A budget will help you with your monthly spending, but a comprehensive financial plan takes into account your entire situation, including your income, expenses, assets, investments, retirement needs, estate planning needs, income taxes, and how they work together to help you achieve your goals.

Financial independence involves you having the money you need to live the lifestyle you want, but it also means being confident in making your own financial decisions. It’s about having control over your money and making sure your money is working towards your goals.

26 July 2022

5 ways outsourcing payroll can help you

When you start a business, you’re typically your only employee and payroll is about as simple as it gets. But as you grow, you hopefully find yourself in the position of needing to take on more employees. Before you know it, what was once a very straightforward task becomes a giant undertaking that’s sucking up most of your time.

This is when it makes sense to outsource your payroll. While this is yet another cost to consider, it’s actually a great idea that easily pays for itself. Here are the ways outsourcing your payroll can help you:

1. Free up your time

In any small business, there is a lot of legwork that comes with running payroll. The percentage of time spent on it is quite large compared to the other aspects of your business. This is because it’s a complex task that needs to be done every single week – forever. You may feel that payroll is never done and that’s because it truly never is.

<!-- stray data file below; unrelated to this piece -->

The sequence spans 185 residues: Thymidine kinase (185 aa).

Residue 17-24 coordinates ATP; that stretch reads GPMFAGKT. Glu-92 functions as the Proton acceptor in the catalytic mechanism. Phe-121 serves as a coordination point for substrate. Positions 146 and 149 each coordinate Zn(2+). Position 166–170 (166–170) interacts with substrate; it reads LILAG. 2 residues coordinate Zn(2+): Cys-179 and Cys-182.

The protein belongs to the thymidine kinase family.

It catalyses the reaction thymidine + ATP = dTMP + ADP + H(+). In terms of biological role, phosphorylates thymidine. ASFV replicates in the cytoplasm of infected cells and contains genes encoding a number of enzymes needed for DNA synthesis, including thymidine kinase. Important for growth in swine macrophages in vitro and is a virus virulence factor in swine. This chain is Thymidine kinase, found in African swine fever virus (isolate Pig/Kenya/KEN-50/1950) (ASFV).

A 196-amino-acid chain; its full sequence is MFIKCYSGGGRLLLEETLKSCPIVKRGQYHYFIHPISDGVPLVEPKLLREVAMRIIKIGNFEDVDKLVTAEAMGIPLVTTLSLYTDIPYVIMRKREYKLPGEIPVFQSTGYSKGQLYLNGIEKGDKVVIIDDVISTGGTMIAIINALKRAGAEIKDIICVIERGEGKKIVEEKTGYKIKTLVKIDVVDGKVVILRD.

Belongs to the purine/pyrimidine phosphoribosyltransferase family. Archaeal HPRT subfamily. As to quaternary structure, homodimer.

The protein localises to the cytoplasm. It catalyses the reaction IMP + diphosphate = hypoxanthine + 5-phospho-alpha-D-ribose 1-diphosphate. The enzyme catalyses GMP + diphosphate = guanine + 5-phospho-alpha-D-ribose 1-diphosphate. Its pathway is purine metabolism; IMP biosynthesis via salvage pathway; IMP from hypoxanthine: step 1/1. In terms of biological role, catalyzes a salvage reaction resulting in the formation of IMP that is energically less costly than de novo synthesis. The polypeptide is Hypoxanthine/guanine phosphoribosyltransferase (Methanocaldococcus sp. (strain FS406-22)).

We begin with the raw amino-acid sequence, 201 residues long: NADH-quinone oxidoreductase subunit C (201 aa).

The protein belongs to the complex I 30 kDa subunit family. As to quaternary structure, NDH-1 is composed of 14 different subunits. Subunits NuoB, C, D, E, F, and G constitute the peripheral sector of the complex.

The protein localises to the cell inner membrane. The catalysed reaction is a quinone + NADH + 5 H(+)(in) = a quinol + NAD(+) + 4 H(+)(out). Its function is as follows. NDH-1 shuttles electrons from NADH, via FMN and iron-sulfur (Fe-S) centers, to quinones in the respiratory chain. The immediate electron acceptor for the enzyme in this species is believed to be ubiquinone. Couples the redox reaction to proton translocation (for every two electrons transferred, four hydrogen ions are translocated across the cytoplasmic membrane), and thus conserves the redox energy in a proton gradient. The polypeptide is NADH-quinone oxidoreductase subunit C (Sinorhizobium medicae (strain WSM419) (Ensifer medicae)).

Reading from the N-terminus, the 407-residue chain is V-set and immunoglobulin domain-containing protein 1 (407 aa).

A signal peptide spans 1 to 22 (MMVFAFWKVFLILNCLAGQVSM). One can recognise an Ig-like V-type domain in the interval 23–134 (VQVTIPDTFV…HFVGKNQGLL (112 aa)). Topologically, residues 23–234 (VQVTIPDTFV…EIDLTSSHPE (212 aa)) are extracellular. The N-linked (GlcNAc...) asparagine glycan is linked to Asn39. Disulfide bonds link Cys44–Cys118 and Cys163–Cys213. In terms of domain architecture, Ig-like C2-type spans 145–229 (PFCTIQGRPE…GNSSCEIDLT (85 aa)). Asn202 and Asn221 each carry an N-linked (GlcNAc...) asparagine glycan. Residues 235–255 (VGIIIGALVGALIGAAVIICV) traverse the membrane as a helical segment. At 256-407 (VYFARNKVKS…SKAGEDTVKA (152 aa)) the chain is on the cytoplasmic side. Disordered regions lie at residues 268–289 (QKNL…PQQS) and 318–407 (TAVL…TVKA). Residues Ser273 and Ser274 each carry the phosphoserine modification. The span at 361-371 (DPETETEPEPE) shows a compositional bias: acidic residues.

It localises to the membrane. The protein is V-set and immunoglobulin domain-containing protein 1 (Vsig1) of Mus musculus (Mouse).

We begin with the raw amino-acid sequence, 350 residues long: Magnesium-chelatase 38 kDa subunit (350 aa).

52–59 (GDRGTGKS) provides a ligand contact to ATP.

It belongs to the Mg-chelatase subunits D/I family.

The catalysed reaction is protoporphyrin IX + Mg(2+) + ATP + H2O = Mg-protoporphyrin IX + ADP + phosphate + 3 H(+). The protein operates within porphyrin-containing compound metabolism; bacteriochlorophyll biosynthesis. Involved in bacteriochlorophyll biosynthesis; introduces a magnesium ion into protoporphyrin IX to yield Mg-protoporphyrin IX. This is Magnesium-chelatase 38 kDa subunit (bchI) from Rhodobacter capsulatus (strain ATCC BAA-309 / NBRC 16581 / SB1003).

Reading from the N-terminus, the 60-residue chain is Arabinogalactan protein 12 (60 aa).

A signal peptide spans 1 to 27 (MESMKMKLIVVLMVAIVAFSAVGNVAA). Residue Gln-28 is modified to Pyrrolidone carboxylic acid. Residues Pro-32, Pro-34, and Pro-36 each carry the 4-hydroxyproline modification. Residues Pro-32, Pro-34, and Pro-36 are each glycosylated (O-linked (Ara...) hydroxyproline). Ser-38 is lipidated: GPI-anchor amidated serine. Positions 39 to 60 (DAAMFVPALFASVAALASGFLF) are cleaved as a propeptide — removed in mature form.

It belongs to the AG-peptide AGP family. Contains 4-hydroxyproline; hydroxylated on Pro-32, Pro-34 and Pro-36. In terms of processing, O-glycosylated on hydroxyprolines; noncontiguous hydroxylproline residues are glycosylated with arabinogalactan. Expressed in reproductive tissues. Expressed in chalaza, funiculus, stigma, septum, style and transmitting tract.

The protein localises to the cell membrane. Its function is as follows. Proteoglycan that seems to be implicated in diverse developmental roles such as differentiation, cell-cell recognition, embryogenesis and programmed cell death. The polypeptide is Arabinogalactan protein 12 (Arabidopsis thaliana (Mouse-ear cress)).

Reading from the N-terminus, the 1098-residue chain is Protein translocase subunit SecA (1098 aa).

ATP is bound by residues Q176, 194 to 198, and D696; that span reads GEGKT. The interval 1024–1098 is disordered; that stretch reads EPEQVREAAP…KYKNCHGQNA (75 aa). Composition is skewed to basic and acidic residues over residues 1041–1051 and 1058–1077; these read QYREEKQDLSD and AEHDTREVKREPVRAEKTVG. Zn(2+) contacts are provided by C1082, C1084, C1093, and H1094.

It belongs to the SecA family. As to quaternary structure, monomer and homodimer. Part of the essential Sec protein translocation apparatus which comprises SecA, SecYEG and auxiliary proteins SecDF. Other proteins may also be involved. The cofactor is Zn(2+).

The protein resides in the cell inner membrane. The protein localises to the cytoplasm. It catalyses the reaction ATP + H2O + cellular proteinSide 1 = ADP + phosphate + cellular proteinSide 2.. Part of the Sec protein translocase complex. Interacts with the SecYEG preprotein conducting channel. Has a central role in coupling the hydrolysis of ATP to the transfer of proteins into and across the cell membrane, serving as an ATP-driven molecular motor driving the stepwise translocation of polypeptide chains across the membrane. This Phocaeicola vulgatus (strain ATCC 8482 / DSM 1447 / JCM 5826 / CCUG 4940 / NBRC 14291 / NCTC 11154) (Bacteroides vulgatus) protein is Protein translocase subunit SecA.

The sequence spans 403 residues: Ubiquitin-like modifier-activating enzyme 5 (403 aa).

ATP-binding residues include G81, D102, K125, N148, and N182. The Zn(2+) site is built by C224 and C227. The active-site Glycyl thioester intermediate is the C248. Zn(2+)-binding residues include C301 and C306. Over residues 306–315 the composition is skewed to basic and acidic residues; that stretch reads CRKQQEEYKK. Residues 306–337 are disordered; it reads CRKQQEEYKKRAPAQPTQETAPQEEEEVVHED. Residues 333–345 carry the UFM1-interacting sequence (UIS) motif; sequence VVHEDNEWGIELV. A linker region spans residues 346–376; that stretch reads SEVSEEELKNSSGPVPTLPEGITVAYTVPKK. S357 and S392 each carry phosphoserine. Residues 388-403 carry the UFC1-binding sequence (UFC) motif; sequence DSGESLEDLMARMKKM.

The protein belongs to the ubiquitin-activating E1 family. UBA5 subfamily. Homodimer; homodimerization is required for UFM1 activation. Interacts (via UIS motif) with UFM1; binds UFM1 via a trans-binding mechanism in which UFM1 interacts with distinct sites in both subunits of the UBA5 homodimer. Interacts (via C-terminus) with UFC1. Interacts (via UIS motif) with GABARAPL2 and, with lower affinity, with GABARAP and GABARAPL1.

Outsourcing your payroll is one of the easiest ways to free up more of your time, which can then be put into other tasks that actually help your business thrive. Once you reclaim this huge chunk of time, you’ll wish you made the switch sooner.

2. Reduce errors

Yes, there are the actual hours worked that you need to account for. That’s complicated enough. But add in sick days, holiday pay, other types of leave, employees leaving early or arriving late, and other complications, and suddenly your payroll has become a daunting task that you would probably rather just ignore.

This is where the beauty of outsourced payroll comes in. Because you are paying a professional to worry about all of these little things, you no longer have to worry about all of the potential areas where you could make a mistake.

And the thing about a payroll mistake is that it typically takes even more time and energy to fix. Not to mention, you likely now have to assuage a disgruntled employee.

With outsourced payroll, this mammoth task is simply done for you, and done correctly. Every single time. And that’s good for you and good for your employees.

3. Reduce costs